Real Anti-Terror Campaign Hinges on Regional Unity

Middle East parliaments should work to prevent the US from interfering in regional affairs, as the solution to the spread of terrorism in the region should be found inside it
Majlis Speaker Ali Larijani addresses a counterterrorism conference in Islamabad, Pakistan, on Dec. 24.	Majlis Speaker Ali Larijani addresses a counterterrorism conference in Islamabad, Pakistan, on Dec. 24.

The top Iranian lawmaker urged Middle East parliaments to join hands to improve convergence among regional countries as a prerequisite for establishing a regional alliance against threats emanating from terrorist elements.

Parliament Speaker Ali Larijani made the statement while addressing a counterterrorism conference in Islamabad, Pakistan, on Sunday, ICANA reported.

Larijani’s counterparts from Pakistan, Russia, Turkey, China and Afghanistan were also attending the two-day meeting aimed at discussing the threat of terrorism and coordinating counterterrorism efforts.

The lawmaker said the spread of terrorism in the region in recent years has originated from several factors, including the global propagation of the Wahhabi ideology since the 1980s, the Soviet Union’s occupation of Afghanistan in the 1980s and the US occupation of Iraq in the first decade of 21st century and some countries’ shortsighted policy of using terrorists as a tool to achieve short-term goals.

The top parliamentarian said US anti-terror interventions in the Middle East have failed miserably in attaining their objectives, because the measures have not really been aimed at terrorism.

Larijani said the US believes its interests lie in the prevalence of  chaos in the region, so they are not motivated to fight elements instigating insecurity in the region.

“Since 2001, the US has been pretending to be fighting terrorism in Afghanistan, but terrorism has not been curbed and it is even [stronger] and emerged in new forms,” he said.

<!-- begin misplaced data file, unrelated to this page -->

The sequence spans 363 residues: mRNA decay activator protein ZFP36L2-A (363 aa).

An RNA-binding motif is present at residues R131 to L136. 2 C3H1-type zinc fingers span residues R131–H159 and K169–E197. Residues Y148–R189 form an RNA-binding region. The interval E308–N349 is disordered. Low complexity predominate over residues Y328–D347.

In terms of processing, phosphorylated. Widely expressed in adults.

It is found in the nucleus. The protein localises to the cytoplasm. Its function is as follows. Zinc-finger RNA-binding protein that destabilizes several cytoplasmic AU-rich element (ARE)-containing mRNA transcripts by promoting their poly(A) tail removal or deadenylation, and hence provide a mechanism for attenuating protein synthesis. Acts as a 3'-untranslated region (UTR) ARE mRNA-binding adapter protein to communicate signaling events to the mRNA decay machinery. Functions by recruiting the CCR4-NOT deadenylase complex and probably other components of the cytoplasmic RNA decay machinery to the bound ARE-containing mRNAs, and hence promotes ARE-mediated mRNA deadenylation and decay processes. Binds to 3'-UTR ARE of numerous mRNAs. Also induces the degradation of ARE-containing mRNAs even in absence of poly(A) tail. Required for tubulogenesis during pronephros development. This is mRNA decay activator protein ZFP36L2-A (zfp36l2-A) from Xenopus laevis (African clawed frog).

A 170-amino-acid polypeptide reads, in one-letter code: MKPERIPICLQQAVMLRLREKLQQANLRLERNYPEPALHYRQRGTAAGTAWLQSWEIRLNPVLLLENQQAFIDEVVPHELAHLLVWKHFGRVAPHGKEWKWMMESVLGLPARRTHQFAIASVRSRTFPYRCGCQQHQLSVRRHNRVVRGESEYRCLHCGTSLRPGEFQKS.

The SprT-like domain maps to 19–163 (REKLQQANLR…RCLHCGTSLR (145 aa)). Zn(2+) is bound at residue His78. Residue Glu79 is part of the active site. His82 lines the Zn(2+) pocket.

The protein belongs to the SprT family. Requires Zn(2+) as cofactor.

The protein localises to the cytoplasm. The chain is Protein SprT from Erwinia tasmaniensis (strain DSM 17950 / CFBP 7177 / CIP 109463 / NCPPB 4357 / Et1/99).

Afghanistan is still gripped by insecurity after the US and its allies attacked the country as part of Washington’s so-called war on terror.

The 2001 attack overthrew the Taliban rule, but the group still controls large swathes of Afghanistan.

In recent years, the gradual outreach of the self-styled Islamic State terrorist group in Afghanistan has further fueled violence and insecurity in the country.

  Regional Solution    

Larijani said the reasons behind the spread of terrorism in the Middle East are so diverse that no outside power can eliminate them, even if it seriously intends to do so.

The speaker said Middle East parliaments must work to prevent the US from interfering in the region’s affairs, as the solution to the spread of terrorism in the region should be found inside it.

Larijani said legislatures ought to take measures to boost solidarity among nations to prepare the ground for governments to forge consensus on forming a regional anti-terror alliance.

In the first step, the top lawmaker said parliaments should work toward facilitating economic cooperation among regional countries, as the key to greater solidarity lies in closer collaboration.

Larijani also proposed measures the legislators attending the conference could take to support the fight against terrorism.

“It will be good to create a mechanism for intelligence sharing among countries attending this conference,” he said. The lawmaker said regional countries can follow the successful experience of combating terrorism in the region, such as the trilateral Iran-Russia-Turkey cooperation in Syria and also Iran-Iraq collaboration that sharply reduced violence in the two countries and led to the end of the self-proclaimed “caliphate” of the IS militant group last month.

“[These examples] show that if regional countries have a firm will and engage in broad cooperation, they will succeed,” he said.

  Pakistani Initiative

The six-party conference was held upon the initiative of Pakistan’s National Assembly.

The summit came after the announcement of US President Donald Trump’s new strategy on Afghanistan in August, which involves bringing 4,000 American troops into the long-running conflict in Afghanistan.

The new policy, which is believed to have set the stage for a significant escalation of war, has created tensions between Islamabad and Washington.

While announcing the new strategy, Trump accused Pakistan of providing a “safe haven to agents of chaos, violence and terror” and said the US can no longer tolerate it.

Pakistan has voiced its opposition to the US strategy, saying it is a continuation of a misguided policy that has been tried for 16 years without producing any results.

Analysts believe the US move has prompted Pakistan to engage in consultations with regional countries to promote anti-terror cooperation to sideline the US in the region.

On the sidelines of the meeting, Larijani was expected to hold talks with his counterparts, including Pakistan’s National Assembly Speaker Sardar Ayaz Sadiq.

Add new comment

Read our comment policy before posting your viewpoints